Art journeys through the decaying worlds of Miami and Cuba
ANNE TSCHIDA / KNIGHT ARTS - 2015
Florencio Gelabert. The Rest, 2015.
Photo: Alexander Taquechel.
Two terrific exhibits at Miami Dade College’s Museum of Art + Design (MOAD) in the Freedom Tower guide us through various stages of building and decay, from room to sprawling room. While Florencio Gelabert and Michael Vasquez work in very different media – Gelabert is a sculptor and Vasquez a painter – they work thematically together here, drawing us into their unique, crumbling worlds.
It has to be noted that the huge, sometimes awkward main galleries are often hard to work within. It’s not that the renovated second floor of the 1925 iconic pink tower is ugly – it’s beautiful, with gleaming floors and columns. But for showing art, it can be difficult, as the massive space can overwhelm the artworks.
Which is why sculpture, particularly large-scale, does work well here, and why Gelabert’s pieces fit like a glove, occupying the center spaces.
The best example is the singular sculpture in the biggest space, the introduction to “Journeys: A Dialogue With Time.” It’s a beautiful, mournful forest of burnt tree trunks, made from foot-high wooden stubs in various forms. They could be the remnants of a swamp after a fire, but they also have an anthropomorphic look. The room is dim, and the lighting casts magical, sparkling reflections across the polished floors, columns and ceiling. Each stump is set on a mirrored Plaxiglas square, so the installation resembles a giant chess board as well.
We can start to see elements of Gelabert’s style, craft and conceptual underpinnings with this central work, Stella. The Cuba-born artist left the island in the early 1990s, during what would be known as an exodus of the “’90s Generation” of artists, which also included José Bedia, Glexis Novoa and a group of other artists who would transform Miami’s art scene. But they never left Cuba behind in their art.
Stella is rooted in Cuba, specifically in a MesoAmerican burial site that Gelabert first made a model of back in Cuba in the 1980s. He updated that model for the Freedom Tower, and a version of it is also currently in the Havana Biennial.
Gelabert uses materials associated with construction – cement, wood, bricks – to create sculptures that are in a state of deconstruction, or destruction, like his former homeland. Sometimes it is of an environment, like the forest installation, but more often of crumbling buildings, as you see moving through the exhibit.
One sculpture, The Site, consists of the smudged, white-washed remains of a wall, with a leafless, dying tree sprouting from it, and dirty water running out into a rusty metal drum. It is surrounded by debris.
A heart-breakingly lovely piece occupies its own, darkened space, its black burnt tree trunks set up on a white table with underlighting – it’s like a mausoleum. Titled The Rest, those trunks are actually made from Styrofoam; nature has completely died and been replaced.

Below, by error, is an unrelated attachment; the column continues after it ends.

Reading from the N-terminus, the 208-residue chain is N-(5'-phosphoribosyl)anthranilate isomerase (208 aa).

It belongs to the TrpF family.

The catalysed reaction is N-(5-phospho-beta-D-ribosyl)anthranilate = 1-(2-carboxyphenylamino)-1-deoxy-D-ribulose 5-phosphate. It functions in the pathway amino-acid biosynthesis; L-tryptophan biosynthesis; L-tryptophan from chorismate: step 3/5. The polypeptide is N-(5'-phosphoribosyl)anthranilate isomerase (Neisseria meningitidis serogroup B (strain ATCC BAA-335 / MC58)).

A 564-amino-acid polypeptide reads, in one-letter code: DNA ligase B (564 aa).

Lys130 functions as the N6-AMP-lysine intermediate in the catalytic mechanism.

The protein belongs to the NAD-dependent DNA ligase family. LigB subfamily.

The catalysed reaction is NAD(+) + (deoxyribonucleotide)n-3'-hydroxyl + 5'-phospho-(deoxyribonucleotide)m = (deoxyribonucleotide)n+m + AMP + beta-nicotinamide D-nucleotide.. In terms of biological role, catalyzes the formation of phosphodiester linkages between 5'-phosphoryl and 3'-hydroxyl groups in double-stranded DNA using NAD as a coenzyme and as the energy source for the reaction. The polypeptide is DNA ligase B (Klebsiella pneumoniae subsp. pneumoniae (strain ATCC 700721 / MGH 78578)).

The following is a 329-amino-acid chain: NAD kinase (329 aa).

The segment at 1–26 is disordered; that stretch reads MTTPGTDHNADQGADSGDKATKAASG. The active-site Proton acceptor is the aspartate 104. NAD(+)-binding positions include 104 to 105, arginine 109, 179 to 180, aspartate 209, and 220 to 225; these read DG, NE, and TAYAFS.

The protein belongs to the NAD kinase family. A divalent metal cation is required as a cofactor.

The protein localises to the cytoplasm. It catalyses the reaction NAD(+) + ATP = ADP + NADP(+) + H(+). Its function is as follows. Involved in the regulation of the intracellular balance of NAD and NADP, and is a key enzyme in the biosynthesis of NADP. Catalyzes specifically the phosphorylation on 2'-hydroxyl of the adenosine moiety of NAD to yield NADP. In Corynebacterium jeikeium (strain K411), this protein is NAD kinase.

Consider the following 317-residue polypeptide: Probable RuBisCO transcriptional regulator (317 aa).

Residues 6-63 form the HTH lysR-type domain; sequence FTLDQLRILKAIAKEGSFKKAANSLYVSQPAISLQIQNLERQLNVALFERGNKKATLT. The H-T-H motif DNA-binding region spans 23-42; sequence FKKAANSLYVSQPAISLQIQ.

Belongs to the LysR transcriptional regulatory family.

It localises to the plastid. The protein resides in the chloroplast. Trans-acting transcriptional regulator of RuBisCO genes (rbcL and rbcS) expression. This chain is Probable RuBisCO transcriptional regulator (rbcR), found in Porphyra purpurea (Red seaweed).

There are few sculptures here given the large space, but they fill it by leading us through the subtle and moving journey that Gelabert has created. The melancholy atmosphere is related to the disintegrating scaffolding of a lost homeland, and to personal grief as well, according to the artist. Originally conceived as somewhat of a retrospective, after the recent deaths of his brother and mother, Gelabert wanted to create a new body of work that reflected this intimate relationship with loss.
It’s hard not to think about the physical location of these latest works: in a building that once was a processing center for tens of thousands of Cuban refugees, which looks out at Biscayne Bay and, 90 miles on, Cuba.
Michael Vasquez’s works face the other direction, towards the inner city neighborhoods of Miami where he grew up. He is rightly considered one of our best painters. The New World School of the Arts grad made a splash almost immediately, with his brash brush strokes and color bringing to life the street gang friends from his hood in portraiture on large canvases.
More recently, Vasquez has been making sculptural paintings, as is the case at MOAD with Neighborhood Reclamation. His large canvases are still there, but instead of hung on walls they are set up on the floor – and this time, without any human portraiture. In fact, walking around Vasquez’s painting installation is not unlike Gelabert’s journey, as we discover decrepit houses, abandoned yards overrun with weeds and junk, a world falling apart. But this time, the world is only a mile away.
And we literally do walk through this neighborhood. The paintings are propped up by two-by-fours and filled black garbage bags, and staggered across the gallery space; we weave through them. Here, too, are images of exposed brick behind a peeling wall, collapsed roofs, trash cans, discarded potted plants and an amazing checkerboard table covered in vines.
When looking at the installation as a whole at the entrance to this Neighborhood, you see a jumble of imagery and coloring. But after entering, you walk around each piece, dissecting the paintings individually.
The paintings are superb. The tremendous detail draws you directly into these houses and lots, peering closely through the fence or a crumbling wall at a forsaken landscape. But Vasquez’s bold and bright coloring softens the decrepitude. Maybe life will return again. Like Gelabert’s work, there is an awe-inspiring beauty in the art.
Credit should be given to executive director and chief curator Jeremy Mikolajczak for revitalizing this once moribund building as well. For years it stood virtually empty, and was inconsistent when it re-opened under Miami-Dade College with an art gallery. He’s brought stability and energy to the exhibits, and has admirably highlighted Miami art in the rejuvenated heart of the city.